Victor Davis Hanson won't have it that the sky is falling and America's preeminence is fading and soon lost.
We are a naysaying culture. It helped me to read THE KNOWING-DOING GAP by Pfeffer and Sutton which makes the point that in our culture, people get ahead more by sounding smart than by being smart, and that one sounds smarter by criticizing and tearing down than by supporting and building up. We are also kind of anti-authority which helps to explain the strange guilt and ambivalence we feel about being the world's superpower.
One who stands for something is more easily assailed than one who stands for nothing, which explains most political campaigns in a nutshell.
But back on point, the greatness of America is that all of us is better and smarter and more capable than any of us, but only under conditions where any of us can contribute, and that unique framework is what will keep America great where other nations and causes and leaders and cultures fail.
Our rivals are weaker and America is far stronger than many think.
Take oil. With oil prices at nearly $70 a barrel, Vladimir Putin, Mahmoud Ahmadinejad and Hugo Chavez seem invincible as they rally anti-American feeling.
But if we find alternate energy sources, or reduce slightly our oil hunger, we can defang all three rather quickly. None of their countries have a middle class or a culture of entrepreneurship to discover and disseminate new knowledge.
Russia and Europe are shrinking. China is an aging nation of only children. The only thing the hard-working Chinese fear more than their bankrupt communist dictatorship is getting rid of it.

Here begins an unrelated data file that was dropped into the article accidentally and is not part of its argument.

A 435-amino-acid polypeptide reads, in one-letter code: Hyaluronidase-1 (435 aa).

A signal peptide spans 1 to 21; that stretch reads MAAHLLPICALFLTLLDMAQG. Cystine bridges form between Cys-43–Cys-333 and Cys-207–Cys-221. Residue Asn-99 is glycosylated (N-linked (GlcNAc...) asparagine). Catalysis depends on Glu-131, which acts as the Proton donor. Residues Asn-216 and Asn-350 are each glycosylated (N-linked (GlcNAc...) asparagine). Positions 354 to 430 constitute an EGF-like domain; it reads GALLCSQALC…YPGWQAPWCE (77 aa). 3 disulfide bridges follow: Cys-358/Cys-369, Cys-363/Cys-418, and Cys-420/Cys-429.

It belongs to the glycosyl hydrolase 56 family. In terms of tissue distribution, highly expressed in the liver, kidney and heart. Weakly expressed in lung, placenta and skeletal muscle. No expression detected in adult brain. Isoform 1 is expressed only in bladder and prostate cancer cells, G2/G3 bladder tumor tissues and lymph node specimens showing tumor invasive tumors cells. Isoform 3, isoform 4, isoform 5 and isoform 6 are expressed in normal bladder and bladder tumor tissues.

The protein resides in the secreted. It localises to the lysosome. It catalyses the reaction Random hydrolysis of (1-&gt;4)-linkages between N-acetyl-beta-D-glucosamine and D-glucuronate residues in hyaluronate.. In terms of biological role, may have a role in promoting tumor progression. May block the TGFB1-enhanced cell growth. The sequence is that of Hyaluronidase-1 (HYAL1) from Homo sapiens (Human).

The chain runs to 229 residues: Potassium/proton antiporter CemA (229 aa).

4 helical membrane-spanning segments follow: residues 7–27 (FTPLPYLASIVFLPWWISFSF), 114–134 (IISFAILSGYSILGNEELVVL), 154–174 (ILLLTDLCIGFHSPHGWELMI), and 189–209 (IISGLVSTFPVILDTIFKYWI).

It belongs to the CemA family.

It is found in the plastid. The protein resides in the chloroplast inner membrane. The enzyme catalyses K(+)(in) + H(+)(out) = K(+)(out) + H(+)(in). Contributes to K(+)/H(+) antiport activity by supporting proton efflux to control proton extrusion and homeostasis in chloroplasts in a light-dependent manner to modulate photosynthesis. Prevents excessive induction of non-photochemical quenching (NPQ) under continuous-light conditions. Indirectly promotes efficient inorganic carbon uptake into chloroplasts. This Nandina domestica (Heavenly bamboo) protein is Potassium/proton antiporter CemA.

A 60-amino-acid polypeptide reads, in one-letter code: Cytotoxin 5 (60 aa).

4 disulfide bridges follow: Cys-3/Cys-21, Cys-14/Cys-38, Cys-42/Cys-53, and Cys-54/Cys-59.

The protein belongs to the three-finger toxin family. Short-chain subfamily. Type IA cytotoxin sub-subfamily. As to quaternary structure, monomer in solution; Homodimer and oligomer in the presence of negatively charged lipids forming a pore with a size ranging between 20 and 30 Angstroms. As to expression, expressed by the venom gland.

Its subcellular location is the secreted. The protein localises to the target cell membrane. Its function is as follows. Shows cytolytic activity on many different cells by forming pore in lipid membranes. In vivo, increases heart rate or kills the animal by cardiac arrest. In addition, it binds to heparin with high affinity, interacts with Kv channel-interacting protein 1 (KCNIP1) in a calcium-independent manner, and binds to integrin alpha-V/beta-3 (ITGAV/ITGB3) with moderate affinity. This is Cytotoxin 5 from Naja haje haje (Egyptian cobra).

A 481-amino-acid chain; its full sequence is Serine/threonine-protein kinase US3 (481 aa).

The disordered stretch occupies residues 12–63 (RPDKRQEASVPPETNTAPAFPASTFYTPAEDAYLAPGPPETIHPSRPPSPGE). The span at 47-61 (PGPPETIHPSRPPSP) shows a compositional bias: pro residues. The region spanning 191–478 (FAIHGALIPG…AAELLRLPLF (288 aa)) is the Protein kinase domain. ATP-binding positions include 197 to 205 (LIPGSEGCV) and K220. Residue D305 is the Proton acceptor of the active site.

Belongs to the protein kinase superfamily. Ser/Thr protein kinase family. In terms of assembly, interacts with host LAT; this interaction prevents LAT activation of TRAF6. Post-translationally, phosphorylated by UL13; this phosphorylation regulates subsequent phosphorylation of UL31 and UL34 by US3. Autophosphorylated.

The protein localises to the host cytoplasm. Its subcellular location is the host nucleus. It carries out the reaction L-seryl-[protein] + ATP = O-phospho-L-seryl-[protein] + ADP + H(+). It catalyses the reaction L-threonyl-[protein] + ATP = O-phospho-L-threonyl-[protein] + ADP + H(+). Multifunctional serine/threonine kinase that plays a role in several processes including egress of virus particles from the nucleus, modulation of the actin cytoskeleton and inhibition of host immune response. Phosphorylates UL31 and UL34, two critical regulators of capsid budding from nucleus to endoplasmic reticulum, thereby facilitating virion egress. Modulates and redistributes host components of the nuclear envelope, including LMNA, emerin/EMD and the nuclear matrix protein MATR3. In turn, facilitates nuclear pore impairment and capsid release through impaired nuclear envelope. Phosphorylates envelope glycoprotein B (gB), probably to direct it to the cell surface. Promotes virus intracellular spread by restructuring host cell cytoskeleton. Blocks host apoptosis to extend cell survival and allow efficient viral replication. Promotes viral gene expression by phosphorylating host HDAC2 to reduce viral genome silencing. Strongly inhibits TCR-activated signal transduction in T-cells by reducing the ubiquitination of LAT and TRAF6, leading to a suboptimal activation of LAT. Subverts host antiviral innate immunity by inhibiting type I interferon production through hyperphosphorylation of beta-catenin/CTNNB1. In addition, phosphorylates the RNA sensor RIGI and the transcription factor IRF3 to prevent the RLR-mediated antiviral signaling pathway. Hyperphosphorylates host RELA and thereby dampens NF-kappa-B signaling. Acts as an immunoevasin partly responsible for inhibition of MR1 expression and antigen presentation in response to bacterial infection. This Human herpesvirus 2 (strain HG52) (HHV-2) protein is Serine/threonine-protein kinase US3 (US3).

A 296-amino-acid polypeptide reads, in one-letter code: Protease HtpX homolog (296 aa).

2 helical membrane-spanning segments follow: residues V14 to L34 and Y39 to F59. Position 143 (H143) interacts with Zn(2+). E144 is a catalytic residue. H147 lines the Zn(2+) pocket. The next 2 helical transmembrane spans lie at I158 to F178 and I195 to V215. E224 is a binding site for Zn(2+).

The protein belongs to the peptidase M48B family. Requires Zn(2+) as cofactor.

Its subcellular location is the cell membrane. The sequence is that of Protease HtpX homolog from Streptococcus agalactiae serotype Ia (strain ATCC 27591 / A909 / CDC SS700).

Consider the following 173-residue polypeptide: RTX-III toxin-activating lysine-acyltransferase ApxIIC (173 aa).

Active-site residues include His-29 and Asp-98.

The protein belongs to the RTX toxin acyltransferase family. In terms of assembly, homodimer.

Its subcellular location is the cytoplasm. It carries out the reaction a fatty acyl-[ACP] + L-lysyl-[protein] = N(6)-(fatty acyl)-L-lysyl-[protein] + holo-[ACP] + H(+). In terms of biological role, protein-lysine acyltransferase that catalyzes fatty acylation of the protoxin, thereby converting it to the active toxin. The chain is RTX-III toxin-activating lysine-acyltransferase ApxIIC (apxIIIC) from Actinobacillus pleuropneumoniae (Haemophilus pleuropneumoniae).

True, the economies of China and India have made amazing progress. But both have rocky rendezvous ahead with all the social and cultural problems that we long ago addressed in the 20th century.
The recent elections of Angela Merkel in Germany and Nicolas Sarkozy in France suggest that Europe's cheap anti-Americanism may be ending, and that our practices of more open markets, lower taxes and less state control are preferrable to the European status quo.
In truth, a never-stronger America is being tested as never before. The world is watching whether we win or lose in Iraq and Afghanistan. The Middle East is either going to reform or remain an oil-rich tribal mess that endangers the entire world.
A better way to assess our chances at maintaining our preeminence is simply to ask the same questions that are the historical barometers of our nation's success or failure: Does any nation have a constitution comparable to ours? Does merit -- or religion, tribe or class -- mostly gauge success or failure in America? What nation is as free, stable and transparent as the U.S.?
Try becoming a fully accepted citizen of China or Japan if you were not born Chinese or Japanese. Try running for national office in India from the lower caste. Try writing a critical op-ed in Russia or hiring a brilliant female to run a mosque, university or hospital in most of the Middle East. Ask where MRI scans, Wal-Mart, iPods, the Internet or F-18s came from.
In the last 60 years, we have been warned in succession that new paradigms in racially pure Germany, the Soviet workers' paradise, Japan Inc. and now 24/7 China all were about to displace the United States. None did. All have had relative moments of amazing success -- but in the end none proved as resilient, flexible and adaptable as America.
That brings us to the United States' greatest strength: radical self-critique. We Americans are worrywarts, always believing we're on the verge of extinction. And so, to "renew," "reinvent" or "save" America, we whip ourselves up about "wars" on poverty, drugs and cancer; space "races;" missile "gaps;" literacy "crusades;" and
"campaigns" against litter, waste and smoking.
In other words, we nail-biters have always been paranoid that we must change and improve in order to survive. And thus we usually do -- just in time.